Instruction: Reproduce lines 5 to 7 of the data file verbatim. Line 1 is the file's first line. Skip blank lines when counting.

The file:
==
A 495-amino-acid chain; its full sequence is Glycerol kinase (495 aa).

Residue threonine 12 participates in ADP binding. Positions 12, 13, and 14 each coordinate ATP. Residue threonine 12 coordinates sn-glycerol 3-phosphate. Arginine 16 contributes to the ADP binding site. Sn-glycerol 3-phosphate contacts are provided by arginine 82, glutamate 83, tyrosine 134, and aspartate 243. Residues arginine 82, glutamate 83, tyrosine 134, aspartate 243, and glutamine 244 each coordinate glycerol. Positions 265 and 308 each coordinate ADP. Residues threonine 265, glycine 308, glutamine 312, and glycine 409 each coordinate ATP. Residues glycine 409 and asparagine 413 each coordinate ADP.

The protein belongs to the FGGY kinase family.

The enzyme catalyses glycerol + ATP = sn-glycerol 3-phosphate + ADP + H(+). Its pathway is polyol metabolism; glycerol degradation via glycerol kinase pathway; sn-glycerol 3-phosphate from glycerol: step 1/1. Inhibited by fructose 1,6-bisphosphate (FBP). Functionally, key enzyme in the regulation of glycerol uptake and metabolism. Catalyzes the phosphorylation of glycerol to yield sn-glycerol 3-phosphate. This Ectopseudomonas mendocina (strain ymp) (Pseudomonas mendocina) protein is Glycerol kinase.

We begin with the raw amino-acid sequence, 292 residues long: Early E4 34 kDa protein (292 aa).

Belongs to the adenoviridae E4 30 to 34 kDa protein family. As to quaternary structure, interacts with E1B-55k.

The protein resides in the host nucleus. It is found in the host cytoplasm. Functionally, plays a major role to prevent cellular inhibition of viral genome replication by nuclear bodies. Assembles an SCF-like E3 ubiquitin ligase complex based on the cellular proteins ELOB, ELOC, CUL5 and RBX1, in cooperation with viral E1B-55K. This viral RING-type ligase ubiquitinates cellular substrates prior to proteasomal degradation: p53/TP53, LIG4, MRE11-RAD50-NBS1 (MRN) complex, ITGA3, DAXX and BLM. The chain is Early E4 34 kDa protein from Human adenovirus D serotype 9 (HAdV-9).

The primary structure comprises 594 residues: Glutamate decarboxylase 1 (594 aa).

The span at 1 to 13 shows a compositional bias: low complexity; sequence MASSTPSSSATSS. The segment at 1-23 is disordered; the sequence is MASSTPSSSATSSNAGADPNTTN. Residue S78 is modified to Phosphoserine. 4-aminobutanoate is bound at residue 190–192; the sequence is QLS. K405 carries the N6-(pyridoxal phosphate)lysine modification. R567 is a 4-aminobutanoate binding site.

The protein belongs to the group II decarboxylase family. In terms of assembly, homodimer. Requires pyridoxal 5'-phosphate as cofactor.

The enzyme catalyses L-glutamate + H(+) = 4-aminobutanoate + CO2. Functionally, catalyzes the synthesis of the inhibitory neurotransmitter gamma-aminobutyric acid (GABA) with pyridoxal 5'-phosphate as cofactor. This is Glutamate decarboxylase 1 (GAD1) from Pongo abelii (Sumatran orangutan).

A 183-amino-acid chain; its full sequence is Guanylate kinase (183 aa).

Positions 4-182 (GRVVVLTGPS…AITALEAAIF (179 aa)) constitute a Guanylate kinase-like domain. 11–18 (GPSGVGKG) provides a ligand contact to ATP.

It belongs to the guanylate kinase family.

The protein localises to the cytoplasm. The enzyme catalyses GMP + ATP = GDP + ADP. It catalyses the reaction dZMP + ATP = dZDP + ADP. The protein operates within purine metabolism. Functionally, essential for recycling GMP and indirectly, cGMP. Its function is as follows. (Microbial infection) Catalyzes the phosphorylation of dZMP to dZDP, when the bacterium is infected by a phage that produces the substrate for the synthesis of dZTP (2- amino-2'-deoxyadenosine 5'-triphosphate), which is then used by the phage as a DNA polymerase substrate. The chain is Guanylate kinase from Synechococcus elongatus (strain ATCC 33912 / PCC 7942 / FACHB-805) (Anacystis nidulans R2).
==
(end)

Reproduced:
We begin with the raw amino-acid sequence, 292 residues long: Early E4 34 kDa protein (292 aa).

Belongs to the adenoviridae E4 30 to 34 kDa protein family. As to quaternary structure, interacts with E1B-55k.

The protein resides in the host nucleus. It is found in the host cytoplasm. Functionally, plays a major role to prevent cellular inhibition of viral genome replication by nuclear bodies. Assembles an SCF-like E3 ubiquitin ligase complex based on the cellular proteins ELOB, ELOC, CUL5 and RBX1, in cooperation with viral E1B-55K. This viral RING-type ligase ubiquitinates cellular substrates prior to proteasomal degradation: p53/TP53, LIG4, MRE11-RAD50-NBS1 (MRN) complex, ITGA3, DAXX and BLM. The chain is Early E4 34 kDa protein from Human adenovirus D serotype 9 (HAdV-9).